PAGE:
Zaun hopes inspired comeback nets roster spot

Zaun hopes inspired comeback nets roster spot

Zaun hopes inspired comeback nets roster spot
PEORIA, Ariz. -- Shortly after having surgery in June to repair tears in the front and back of his right labrum (shoulder), Gregg Zaun sat alone inside a Cincinnati apartment and took stock of his reality.

"A lot of time to think," he said.

He had played 16 years in the Major Leagues and climbed from career backup to that of a starting catcher late in his career. And better still, Zaun had been a champion as a member of the 1997 Marlins.

It had been, he decided, quite a career.

Forced to sleep sitting up for a month after surgery performed by Reds medical director Tim Kremchek, the 39-year-old Zaun kicked around the idea of retirement during fitful nights of sleep. In all honesty, he didn't need a whole lot of convincing.

Zaun was, essentially, already there. And he had a job waiting for him, having served as a postseason analyst for Rogers Sportsnet in Canada since 2006.

"I had reconciled it in my mind," Zaun said. "After all, the odds of someone being interested in me at my age and coming off the surgery I had were slim, especially a team that was going to be competitive."

A funny thing happened, though, on the way to his easy chair and pension. Zaun's balky right shoulder, the one that failed him in 2010, responded well enough to treatment and rehabilitation that Zaun almost felt guilty about not giving it another whirl.

That brings us to today, where you can find Zaun dressing alongside the other catchers in the Padres' clubhouse. He's here on a Minor League contract with no guarantee that he will still be around when the team breaks camp late next month.

The Padres would like nothing more than for Zaun, who turns 40 on April 14, to perform well enough this spring to win the backup catching job behind Nick Hundley. In a sense, though, Zaun feels he's already won something.

"I am actually kind of glad that I went through this at this stage in my career," Zaun said, noting the aggressive rehabilitation program he endured to get back to the point where he could throw and swing a bat without pain.

"I had nothing to lose. I've had a nice long career, 16 years. I've got a World Series ring and a full pension. I'm not a 20-year-old kid who has a career ahead of him. I have had a nice run."

So why keep playing?

"I didn't want an injury to be the reason why I wasn't playing," Zaun said. "And I know I will be physically able to play baseball when Spring Training is over, whether that's here or elsewhere."

Zaun would prefer that place to be San Diego, even though he joked earlier in the week that he has more in common with some in the front office -- former players like A.J. Hinch, Brad Ausmus, Mark Loretta and Trevor Hoffman -- than he does with his new teammates.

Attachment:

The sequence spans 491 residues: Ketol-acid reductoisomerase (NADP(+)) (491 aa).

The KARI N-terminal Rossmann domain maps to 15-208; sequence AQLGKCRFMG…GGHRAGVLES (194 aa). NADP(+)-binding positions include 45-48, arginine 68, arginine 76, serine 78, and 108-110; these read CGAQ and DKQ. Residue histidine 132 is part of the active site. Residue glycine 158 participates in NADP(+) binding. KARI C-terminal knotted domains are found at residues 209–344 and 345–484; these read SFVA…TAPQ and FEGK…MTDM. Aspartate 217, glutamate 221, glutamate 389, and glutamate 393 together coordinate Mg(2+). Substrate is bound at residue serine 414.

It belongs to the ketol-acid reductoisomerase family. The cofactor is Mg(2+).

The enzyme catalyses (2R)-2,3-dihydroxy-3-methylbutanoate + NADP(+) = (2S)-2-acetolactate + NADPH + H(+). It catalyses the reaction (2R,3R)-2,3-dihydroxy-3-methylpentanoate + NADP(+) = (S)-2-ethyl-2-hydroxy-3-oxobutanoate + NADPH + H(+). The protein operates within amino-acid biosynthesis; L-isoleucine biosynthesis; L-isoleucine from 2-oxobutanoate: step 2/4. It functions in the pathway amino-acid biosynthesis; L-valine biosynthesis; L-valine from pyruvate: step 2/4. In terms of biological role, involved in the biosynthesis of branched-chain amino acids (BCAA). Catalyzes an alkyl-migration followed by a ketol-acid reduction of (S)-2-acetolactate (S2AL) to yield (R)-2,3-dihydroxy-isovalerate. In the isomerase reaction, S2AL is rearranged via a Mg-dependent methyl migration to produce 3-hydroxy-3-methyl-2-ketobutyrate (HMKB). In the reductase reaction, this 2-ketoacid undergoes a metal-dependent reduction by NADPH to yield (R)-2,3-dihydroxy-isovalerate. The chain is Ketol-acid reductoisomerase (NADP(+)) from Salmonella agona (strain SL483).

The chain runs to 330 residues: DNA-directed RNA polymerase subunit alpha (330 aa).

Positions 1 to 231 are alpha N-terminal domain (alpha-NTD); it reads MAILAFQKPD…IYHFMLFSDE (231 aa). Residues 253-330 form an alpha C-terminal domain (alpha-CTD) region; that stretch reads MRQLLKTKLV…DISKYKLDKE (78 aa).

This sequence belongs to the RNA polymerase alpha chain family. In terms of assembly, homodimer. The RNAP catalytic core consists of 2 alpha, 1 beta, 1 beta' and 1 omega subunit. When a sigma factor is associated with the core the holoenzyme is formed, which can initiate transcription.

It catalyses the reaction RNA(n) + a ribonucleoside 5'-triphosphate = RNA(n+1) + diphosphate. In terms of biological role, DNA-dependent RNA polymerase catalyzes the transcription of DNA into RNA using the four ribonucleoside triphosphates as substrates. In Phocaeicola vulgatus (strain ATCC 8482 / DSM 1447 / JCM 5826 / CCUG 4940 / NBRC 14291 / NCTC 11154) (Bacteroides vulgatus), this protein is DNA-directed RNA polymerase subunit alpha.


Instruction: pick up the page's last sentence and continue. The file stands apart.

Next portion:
Even if that means doing some mentoring with Hundley and, for now, the other catchers in camp who can't come close to not only his service time, but all of the experiences he's had over a career that began in 1995 with the Orioles.

Most of all, aside from winning a job, Zaun wants to be a part of a winner again. That hasn't happened enough, as far as he's concerned, during a career that has seen Zaun play for the Orioles, Blue Jays, Marlins, Royals, Astros, Rays, Rockies, Rangers and Brewers.

"I knew I was done with projects," Zaun said. "I didn't want to be part of a team that was rebuilding or just mentoring a young catcher or pitching staff. It's tough, because for the better part of 10 years, you're butting your head against a wall trying to help young guys take the next step.

"The game is changing. Kids are coming into the game now with a lot of money in their pocket and a big sense of entitlement. And some of them are hard to work with. I didn't want to do that anymore. I wanted to be on a winner. That's really the only reason I'm still playing. I want another World Series ring."

For any of this to be possible, Zaun needed cooperation from his shoulder. After surgery in June, Zaun was told the typical recovery process would last anywhere from six to eight months.

That eight-month mark is now, though his recovery hasn't always been without trouble.

"I feel great. I feel tremendous. It seems to be getting better, better and better," Zaun said. "I went through periods when I would get stuck with a certain [throwing] distance or strength or endurance level. When it happened, we would switch the workouts up and blow through those plateaus."

Zaun said there were hiccups along the way, including ones that occasionally made him wonder if he was going to be ready for Spring Training.

"I had another one three weeks ago, where it seemed like I couldn't get past 100 feet," Zaun said. "I was frustrated. I started throwing a weighted ball against a brick wall as hard as I could, hoping it would break up some scar issue. That happened, and now it seems to be doing better."

Ausmus, who retired last season after 18 years in the Major Leagues, is in camp as part of his duties as a special assistant to the baseball operations staff. You can find him working with the catchers in camp -- most considerably younger, but one who is exactly two years younger than him.

Is Ausmus, who played until last season when he was 41 years old, finding it surprising that Zaun is still getting after it?

"No," Ausmus said. "I think that Gregg likes to play baseball. I think that he still enjoys it.

"I think he's had a tremendous career. The first half of his career he was a backup catcher, and the last half of his career he's worked his way into a starting catcher. That's kind of rare. But Gregg has gotten better and has taken pride in becoming a catcher as much as a hitter."

Corey Brock is a reporter for Keep track of @FollowThePadres on Twitter. This story was not subject to the approval of Major League Baseball or its clubs.